LADY ON A TRAIN
1945, Universal, 94 min, USA, Dir: Charles David

Nikki Collins (Deanna Durbin) witnesses a murder while waiting for a train, but can’t get the police to believe her when no body is discovered. While they dismiss her as daft, she enlists the help of a mystery writer to sleuth out the culprits on her own. Based on a story by veteran mystery scribe Leslie Charteris (The Saint), this is a wildly entertaining mix of comedy, musical and suspense, rendered in evocative noir style by cameraman Woody Bredell (PHANTOM LADY, CHRISTMAS HOLIDAY, THE KILLERS), and featuring a superb cast of sinister and suspicious supporting players (including noir fave Dan Duryea) who swirl ominously around “America’s Sweetheart.”


TRADING PLACES
1983, Paramount, 118 min, USA, Dir: John Landis

Eddie Murphy proved that his debut performance in 48 HOURS was no fluke with this follow-up, a flat-out comic masterpiece that ranks with the best of Preston Sturges and Billy Wilder. Murphy plays a street hustler, and Landis regular Dan Aykroyd is a stockbroker; both men's lives are turned upside down when wealthy brothers Don Ameche and Ralph Bellamy decide to figure out whether nature matters more than nurture and manipulate the opposites into exchanging lives. Filled with quotable dialogue and expertly crafted by John Landis, it includes a plethora of winning supporting performances from Jamie Lee Curtis, Denholm Elliott, Paul Gleason and Jim Belushi (as, in a nod to Landis' debut film SCHLOCK, a guy in a gorilla suit!).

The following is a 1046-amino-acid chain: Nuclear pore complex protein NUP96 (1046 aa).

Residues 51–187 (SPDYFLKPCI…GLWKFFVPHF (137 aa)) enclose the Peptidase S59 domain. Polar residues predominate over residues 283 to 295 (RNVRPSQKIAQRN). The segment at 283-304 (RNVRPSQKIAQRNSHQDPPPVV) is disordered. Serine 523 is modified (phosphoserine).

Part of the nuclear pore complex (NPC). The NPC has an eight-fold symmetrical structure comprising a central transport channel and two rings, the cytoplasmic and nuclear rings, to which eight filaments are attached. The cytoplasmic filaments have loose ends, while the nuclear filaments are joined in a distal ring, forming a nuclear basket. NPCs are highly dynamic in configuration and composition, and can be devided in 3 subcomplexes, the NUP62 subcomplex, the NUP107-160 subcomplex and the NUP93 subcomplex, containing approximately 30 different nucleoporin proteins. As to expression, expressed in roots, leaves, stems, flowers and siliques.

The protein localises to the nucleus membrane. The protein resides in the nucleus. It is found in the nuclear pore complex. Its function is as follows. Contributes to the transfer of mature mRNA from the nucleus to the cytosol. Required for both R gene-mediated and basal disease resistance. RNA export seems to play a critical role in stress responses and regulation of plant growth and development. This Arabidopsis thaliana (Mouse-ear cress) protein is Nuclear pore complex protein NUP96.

LET US LIVE
1939, Sony Repertory, 68 min, USA, Dir: John Brahm

Compelling proto-noir concerning a pair of innocent taxi drivers (Henry Fonda and Alan Baxter) railroaded to the death house for a robbery-homicide. An early standout performance by Fonda receives stellar support from costar Maureen O’Sullivan, along with a well-crafted script (by Anthony Veiller and Allen Rivkin), photography (Lucien Ballard) and superior direction by noir maestro John Brahm.


Syndicate content